April 2012 - Underwater Photography Magazine - UWPmag.com
Alex Tyrrell is the Photo Pro at Atlantis Dive Resorts in Dumaguete, Negros Oriental, Philippines
Isla Del Coco by Alex Tyrell
The Hammerhead Shark has been high up on my ‘hit-list’ since I started diving, but has been one subject that had eluded me for quite some time. So with a portrait of a Hammerhead in mind I set off on the extensive journey from the Philippines to Costa Rica (via L.A. & Dallas) to dive the world famous Isla del Coco aboard the luxurious live-aboard, MV Argo, which is part of the Undersea Hunter Group. Cocos Island is very remote, requiring a crossing of over 300 miles taking between 32-36 hours from the port of Puntarenas. You will be navigating the open ocean of the Pacific, which can be a very rough ride when heading into swells that potentially originate near Antarctica! I timed my trip for the start of the dry season, so we only had to endure a mild swell on the outward journey making for a comfortable crossing. The thought of travelling for this duration to simply get to the dive site seems a little daunting, but it gives you plenty of time to sort out your dive gear, set up your camera system, and if travelling over numerous time zones on your journey to Costa Rica, sleep off the jet lag so you’re fresh and ready to dive upon arrival at the island.
Seasons for Marine Life Encounters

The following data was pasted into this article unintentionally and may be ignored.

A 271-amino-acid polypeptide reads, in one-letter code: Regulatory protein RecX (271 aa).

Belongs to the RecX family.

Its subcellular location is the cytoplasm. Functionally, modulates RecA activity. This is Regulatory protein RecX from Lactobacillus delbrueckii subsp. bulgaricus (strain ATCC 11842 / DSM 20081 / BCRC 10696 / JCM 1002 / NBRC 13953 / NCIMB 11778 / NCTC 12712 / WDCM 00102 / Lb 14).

Isla del Coco is by no means a new dive destination and many articles have been written and documentaries made about this stunning UNESCO World Heritage site. The dramatic island landscape, with waterfalls pouring off of the mountainous cliffs was even featured in the opening scene of Hollywood blockbuster Jurassic Park! So the aim of this article is not so much as to give you a report on the diving, but to explain how I approached and photographed the different subjects I encountered during my trip in January 2012. To begin with, however, it is worth noting that there are two seasons at Cocos that will influence some of the marine life that is to be encountered. From May through to November is the wet season with a higher probability of rough seas making for a more arduous crossing, and more challenging diving conditions when you arrive at the island, especially surface conditions. You will be rewarded with a greater number of sharks during this period though, with large schools of Scalloped Hammerheads. So if you have the iconic ‘Hammerhead Wallpaper’ shot in mind, then think about planning your trip between June and October.